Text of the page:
• On the Western Front, troops dug a network of trenches that stretched from the English Channel to the Swiss border. The space between the opposing trenches was known as no man’s land. To break through enemy lines, both sides began with massive artillery barrages. Then bayonet wielding solders would run out of their trenches, and race across no man’s land and throw grenades into the other trench. The results were devastating. Hundreds of thousands of men were killed.
• Symbol for the futility of war Trench warfare has become a powerful symbol of the futility of war. Its image is of young men going "over the top" (over the parapet of the trench, to attack the enemy trench line) into a maelstrom of fire leading to certain death, typified by the first day of the Somme (on which the British suffered 57,000 casualties) or the grinding slaughter in the mud of Passchendaele. To the French, the equivalent is the attrition of the Battle of Verdun in which they suffered 380,000 casualties.
New Technology• Machine Gun– Good for defense—600 bullets a minute—could stop an advance but heavy machine guns required teams of up to eight men to move them, maintain them, and keep them supplied with ammunition. This made them impractical for offensive maneuvers, contributing to the stalemate on the Western Front.
Chemical WarfareChlorine -A large enough dose could kill, but thegas was easy to detect by scent and sight.Phosgene- first used in December 1915, was theultimate killing gas of World War I—it was 18times more powerful than chlorine and muchmore difficult to detect.Mustard gas -- hard to detect and lingered on thesurface of the battlefield and so could inflictcasualties over a long period. The burns itproduced were so horrific that a casualtyresulting from mustard gas exposure was unlikelyto be fit to fight again.
Tanks• First were very slow and cumbersome, mechanically unreliable and fairly easy to destroy. But they could roll over barbed wire and trenches. The British improved them and improved tanks and tactics allowed them to break through enemy lines to become a significant element of warfare.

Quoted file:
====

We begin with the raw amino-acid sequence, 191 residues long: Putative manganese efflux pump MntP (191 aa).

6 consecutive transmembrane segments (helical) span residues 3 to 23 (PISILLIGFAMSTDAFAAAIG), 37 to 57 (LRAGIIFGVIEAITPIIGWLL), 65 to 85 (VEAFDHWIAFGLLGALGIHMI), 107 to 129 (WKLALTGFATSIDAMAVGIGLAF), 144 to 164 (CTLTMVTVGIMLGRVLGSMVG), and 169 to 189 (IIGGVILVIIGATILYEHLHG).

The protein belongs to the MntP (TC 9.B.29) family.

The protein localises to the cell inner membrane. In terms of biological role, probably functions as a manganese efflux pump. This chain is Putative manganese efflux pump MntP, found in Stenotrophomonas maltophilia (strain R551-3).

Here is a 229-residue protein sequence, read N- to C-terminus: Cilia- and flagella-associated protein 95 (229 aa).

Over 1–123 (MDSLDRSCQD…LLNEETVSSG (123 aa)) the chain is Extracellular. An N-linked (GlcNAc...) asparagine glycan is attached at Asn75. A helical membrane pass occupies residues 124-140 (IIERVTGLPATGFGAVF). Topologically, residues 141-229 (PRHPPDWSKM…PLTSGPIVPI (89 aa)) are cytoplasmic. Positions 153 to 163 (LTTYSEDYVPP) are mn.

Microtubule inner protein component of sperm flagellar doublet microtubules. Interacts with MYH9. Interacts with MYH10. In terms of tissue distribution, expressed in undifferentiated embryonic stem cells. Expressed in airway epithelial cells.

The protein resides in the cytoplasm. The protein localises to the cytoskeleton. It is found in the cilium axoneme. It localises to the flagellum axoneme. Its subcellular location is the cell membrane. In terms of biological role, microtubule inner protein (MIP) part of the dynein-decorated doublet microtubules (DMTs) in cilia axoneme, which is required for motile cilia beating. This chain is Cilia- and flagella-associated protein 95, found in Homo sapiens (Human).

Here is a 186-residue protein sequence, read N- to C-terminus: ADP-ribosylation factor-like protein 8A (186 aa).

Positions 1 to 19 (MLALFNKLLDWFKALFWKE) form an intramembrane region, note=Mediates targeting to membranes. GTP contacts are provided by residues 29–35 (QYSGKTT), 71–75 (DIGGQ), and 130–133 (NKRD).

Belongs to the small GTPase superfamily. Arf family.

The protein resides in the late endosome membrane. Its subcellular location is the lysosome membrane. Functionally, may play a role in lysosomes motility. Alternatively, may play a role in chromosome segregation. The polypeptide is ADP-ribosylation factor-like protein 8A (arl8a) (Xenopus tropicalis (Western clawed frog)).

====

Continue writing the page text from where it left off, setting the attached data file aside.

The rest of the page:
The Flame Thrower• New and improved- smaller, lightweight- a single person could carry and spray burning fuel on the victims. Effective in attacks on nearby trenches but could not be fires long distance.
Airplanes• Brought war into the sky. First used to scout out enemy lines, then improved for fighting and bombing. In time, a device that times the firing of a machine gun with the rotation of a planes propeller. The Germans created a high flying, gas filled airship called Zeppelins. Not very precise and slow moving
Great films over WWI• The Lost Battalion• http://youtu.be/RTED0RSS8T8• All Quiet on the Western Front• http://youtu.be/DX1PW2n8POg• Sergeant York• http://youtu.be/JyF9KKUeds8• Merry Christmas• http://youtu.be/2Mso-MkU1oI
Russia Leaves the War• In 1917 riots broke out in Russia over the government’s handling of the war and the scarcity of food and fuel. Czar Nicholas II abdicated his throne. The Bolsheviks, a group of communists, soon came to power. First thing the leader, Vladimir Lenin did was pull Russia out of the war. With the Eastern Front settled, Germany was now free to concentrate its forces in the west.
End of the War• In March of 1918, the Germans launched a massive attack along the Western Front. By June they were less than 40 miles from Paris. American troops played an important role in containing the German offensive. The French and American forces held them back.
• With the German drive stalled, the Allied forces ordered massive counter attacks all along the front. American troops drove back German forces at the battle of Saint-Michael. Then in the Argonne Forest, the Allied forces under the command of General Black Jack Pershing assembled over 600,000 American troops, some 40,000 tones of supplies and roughly 4,000 artillery pieces for the most massive attack in American history. Slowly one German position after another began to fall.
• Heavy casualites on both sides. But by early November of 1918, German defenses had been shattered.• At the 11th hour, on the 11th day of the 11th month, Germany signed an armistice or cease fire, that ended the war.
Treaty of Versailles• In January 1919, a peace conference began in Paris to try to resolve the complicated issues arising from WWI.• All leaders of the countries involved were present except Germany.• The Big Four-US, Britain, France and Italy
Fourteen Points• President Wilson wanted a fair peace policy. His plan became know as the Fourteen Points—Wilson’s plan for lasting peace• --end to secret agreements (alliances)• --freedom of the seas• --reduction of armaments• --self determination for ethnic groups
League of Nations• The most important part of his plan was a peacekeeping organization called A League of Nations.• Everyone else at the peace talks thought that Wilson’s plan was too easy on Germany—they wanted Germany to paid reparations—war damages—because they said it had started the war. The Treaty of Versailles was written without many of Wilson’s hopes. In the end the US did not ratify the treaty. Congress did not like the League of Nations idea
WWI Results• Dissolution of 4 empires—Russian Empire, Ottoman Empire, German Empire and Austria- Hungary.• 9 new countries were formed out of these— Yugoslavia, Poland, and Czechoslovakia